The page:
Highlighting Faculty Member Michael Fanselow
Date published: 7/18/2017
Fear plays a critically important role in our lives; it triggers defensive behaviors that protect us from danger. However, fear that is disproportionate to threat causes anxiety disorders. My laboratory studies how experience and brain biology together determine fear.
According to the National Institute of Mental Health about 1/3 of all Americans will experience an anxiety disorder at some point in their lifetime. One particular debilitating anxiety disorder is Post-Traumatic Stress Disorder (PTSD), where experience of a very intense stress leads to devastating levels of fear and anxiety, often accompanied by depression, drug and alcohol abuse. Currently, we have, at best, partially successful treatments for these conditions. Given the high rate of anxiety disorders and their potentially devastating impact on the individuals and their families that suffer from them, we must improve our understanding of these conditions and develop new and/or improved treatments for these conditions.
Since protection against danger is so important to our survival, powerful fear systems evolved early on. My lab has done extensive work to map out the brain circuits that cause fear. These circuits are highly conserved in mammals. This gives us the opportunity to explore the fundamental biological basis of fear using laboratory rats and mice because the fear circuits in their brains are essentially the same as ours. With animals we can probe and manipulate the brain so that we understand, at a very basic science level, what produces normal fear and why we can develop the inappropriate fears that occur with anxiety disorders. Our ultimate goal is to find out how we can get the overly fearful brain back to a healthy state where fear protects and no longer compromises our behavior.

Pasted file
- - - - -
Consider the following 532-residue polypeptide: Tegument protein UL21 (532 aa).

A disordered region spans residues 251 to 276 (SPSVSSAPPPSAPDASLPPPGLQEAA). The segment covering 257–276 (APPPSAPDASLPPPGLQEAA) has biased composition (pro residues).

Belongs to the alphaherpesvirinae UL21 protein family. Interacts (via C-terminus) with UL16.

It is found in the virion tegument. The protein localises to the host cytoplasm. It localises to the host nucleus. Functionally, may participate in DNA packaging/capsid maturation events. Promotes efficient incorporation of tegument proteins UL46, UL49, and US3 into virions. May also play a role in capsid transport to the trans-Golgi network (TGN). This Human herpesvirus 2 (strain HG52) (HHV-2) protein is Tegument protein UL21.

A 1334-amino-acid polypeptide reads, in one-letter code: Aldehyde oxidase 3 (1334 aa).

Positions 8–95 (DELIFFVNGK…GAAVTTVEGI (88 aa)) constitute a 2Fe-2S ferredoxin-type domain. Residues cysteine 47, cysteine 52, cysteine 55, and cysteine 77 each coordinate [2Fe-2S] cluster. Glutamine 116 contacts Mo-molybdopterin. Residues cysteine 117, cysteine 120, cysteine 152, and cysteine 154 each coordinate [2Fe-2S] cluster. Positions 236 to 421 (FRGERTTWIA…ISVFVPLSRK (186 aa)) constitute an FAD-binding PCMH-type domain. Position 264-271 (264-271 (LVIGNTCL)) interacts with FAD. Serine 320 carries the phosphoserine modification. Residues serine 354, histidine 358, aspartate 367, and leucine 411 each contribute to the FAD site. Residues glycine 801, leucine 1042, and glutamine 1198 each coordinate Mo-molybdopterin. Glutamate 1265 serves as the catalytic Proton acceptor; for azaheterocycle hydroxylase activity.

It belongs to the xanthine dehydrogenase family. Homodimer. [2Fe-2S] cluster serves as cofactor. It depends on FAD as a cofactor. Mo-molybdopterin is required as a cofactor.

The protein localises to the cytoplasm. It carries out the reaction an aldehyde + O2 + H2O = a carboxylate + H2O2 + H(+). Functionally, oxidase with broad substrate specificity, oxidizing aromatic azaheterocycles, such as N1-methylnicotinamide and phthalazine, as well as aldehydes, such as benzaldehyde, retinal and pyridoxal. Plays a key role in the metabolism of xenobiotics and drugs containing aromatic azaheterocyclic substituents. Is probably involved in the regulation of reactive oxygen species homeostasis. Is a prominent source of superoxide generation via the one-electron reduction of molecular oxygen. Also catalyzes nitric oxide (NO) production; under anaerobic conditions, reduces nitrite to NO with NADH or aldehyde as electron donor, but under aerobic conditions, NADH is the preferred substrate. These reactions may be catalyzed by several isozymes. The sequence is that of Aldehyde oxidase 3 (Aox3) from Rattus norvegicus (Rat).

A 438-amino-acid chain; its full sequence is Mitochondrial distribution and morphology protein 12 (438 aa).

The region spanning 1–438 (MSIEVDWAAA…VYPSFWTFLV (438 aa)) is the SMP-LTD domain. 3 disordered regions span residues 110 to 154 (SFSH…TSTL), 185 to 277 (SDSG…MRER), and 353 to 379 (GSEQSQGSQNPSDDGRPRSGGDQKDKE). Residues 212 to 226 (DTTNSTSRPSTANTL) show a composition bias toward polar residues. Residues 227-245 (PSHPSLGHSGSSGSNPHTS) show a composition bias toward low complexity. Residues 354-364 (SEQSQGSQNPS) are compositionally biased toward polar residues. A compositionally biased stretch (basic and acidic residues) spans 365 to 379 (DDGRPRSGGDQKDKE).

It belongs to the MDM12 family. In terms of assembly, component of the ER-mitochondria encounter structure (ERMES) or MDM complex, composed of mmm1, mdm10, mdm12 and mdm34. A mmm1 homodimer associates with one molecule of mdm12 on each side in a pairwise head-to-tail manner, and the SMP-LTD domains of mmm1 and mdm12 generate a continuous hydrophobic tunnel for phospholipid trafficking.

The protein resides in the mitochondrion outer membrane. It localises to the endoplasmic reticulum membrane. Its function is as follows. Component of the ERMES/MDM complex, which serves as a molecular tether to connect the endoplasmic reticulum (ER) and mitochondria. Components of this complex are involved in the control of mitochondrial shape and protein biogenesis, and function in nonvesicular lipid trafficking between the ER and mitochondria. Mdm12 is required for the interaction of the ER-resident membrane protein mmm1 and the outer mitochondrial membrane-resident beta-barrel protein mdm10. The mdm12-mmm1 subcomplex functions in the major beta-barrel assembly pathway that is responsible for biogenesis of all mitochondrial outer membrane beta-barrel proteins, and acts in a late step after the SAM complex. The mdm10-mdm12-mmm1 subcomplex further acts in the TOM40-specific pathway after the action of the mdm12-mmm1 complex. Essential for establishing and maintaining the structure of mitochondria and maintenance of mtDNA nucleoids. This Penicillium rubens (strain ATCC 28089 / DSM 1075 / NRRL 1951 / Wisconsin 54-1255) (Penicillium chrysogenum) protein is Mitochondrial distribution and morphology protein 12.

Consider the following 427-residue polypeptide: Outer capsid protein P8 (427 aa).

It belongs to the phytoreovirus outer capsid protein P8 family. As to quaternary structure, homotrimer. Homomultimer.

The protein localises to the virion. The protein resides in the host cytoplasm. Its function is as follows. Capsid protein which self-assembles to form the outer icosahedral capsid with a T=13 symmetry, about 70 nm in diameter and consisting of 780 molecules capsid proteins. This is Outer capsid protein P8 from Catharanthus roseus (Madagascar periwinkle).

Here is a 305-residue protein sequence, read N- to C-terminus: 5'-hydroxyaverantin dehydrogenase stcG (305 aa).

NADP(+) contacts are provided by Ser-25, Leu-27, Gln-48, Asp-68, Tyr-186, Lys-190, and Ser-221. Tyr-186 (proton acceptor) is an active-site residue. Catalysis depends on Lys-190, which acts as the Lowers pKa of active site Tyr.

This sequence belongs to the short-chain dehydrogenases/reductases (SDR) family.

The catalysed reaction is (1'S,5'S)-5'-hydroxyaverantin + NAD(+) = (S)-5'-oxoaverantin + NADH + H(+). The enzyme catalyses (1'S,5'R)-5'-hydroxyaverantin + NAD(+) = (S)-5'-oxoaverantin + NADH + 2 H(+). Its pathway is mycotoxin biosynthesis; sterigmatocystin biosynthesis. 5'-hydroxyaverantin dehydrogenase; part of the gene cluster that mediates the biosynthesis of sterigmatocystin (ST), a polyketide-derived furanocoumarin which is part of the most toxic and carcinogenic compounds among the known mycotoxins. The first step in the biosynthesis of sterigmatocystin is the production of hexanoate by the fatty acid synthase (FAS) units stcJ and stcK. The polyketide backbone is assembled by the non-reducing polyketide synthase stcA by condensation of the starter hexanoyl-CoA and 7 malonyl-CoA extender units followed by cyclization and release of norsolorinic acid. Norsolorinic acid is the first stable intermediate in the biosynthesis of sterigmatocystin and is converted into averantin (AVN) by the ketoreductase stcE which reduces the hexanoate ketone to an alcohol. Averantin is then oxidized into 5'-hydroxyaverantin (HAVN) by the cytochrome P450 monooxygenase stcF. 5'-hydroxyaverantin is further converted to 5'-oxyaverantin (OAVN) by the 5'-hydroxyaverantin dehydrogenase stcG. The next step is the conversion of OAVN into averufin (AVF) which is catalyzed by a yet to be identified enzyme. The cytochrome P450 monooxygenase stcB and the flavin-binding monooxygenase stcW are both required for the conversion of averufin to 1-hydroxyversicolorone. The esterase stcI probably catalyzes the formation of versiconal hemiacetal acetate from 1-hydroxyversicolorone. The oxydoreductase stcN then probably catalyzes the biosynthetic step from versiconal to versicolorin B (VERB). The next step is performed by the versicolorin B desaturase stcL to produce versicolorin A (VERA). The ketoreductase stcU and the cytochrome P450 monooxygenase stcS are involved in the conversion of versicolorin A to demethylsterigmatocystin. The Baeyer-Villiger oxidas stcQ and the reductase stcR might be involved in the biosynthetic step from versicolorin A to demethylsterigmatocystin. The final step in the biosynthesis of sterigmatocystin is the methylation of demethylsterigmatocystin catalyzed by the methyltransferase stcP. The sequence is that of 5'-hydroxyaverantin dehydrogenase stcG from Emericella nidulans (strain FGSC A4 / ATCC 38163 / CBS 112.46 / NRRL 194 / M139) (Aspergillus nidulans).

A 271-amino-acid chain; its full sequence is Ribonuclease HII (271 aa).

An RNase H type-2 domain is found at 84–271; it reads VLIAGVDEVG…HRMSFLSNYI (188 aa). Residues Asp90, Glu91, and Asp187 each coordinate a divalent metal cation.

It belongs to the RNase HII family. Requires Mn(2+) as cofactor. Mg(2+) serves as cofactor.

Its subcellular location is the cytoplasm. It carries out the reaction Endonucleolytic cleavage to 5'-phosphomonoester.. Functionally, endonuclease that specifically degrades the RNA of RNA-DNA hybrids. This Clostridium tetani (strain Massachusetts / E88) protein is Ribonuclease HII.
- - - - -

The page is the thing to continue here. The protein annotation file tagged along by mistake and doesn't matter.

My lab has discovered much about these fear circuits and how they function. Deep inside our brain is a structure called the amygdala, named for its almond-like shape. When we are in a dangerous situation the amygdala’s job is to trigger all the reactions that characterize fear. We have found that after a frightening experience the amygdala stores the emotional memory for a lifetime by permanently changing the way the nerve cells within the amygdala communicate with each other. In particular, following strong stress, such as would occur in PTSD, the communication is disturbed so that greater than normal fear occurs regardless of the environment.
We have also worked extensively with another brain structure, the hippocampus. This is a brain structure that is necessary for forming our everyday memories. The hippocampus provides the amygdala with information about the context you are in and is necessary to remember places where we experienced important events. Loss of the hippocampus recapitulates many of the symptoms we see with conditions that disturb memory such as Alzheimer’s Disease. Thus our work also provides insights into how memory works.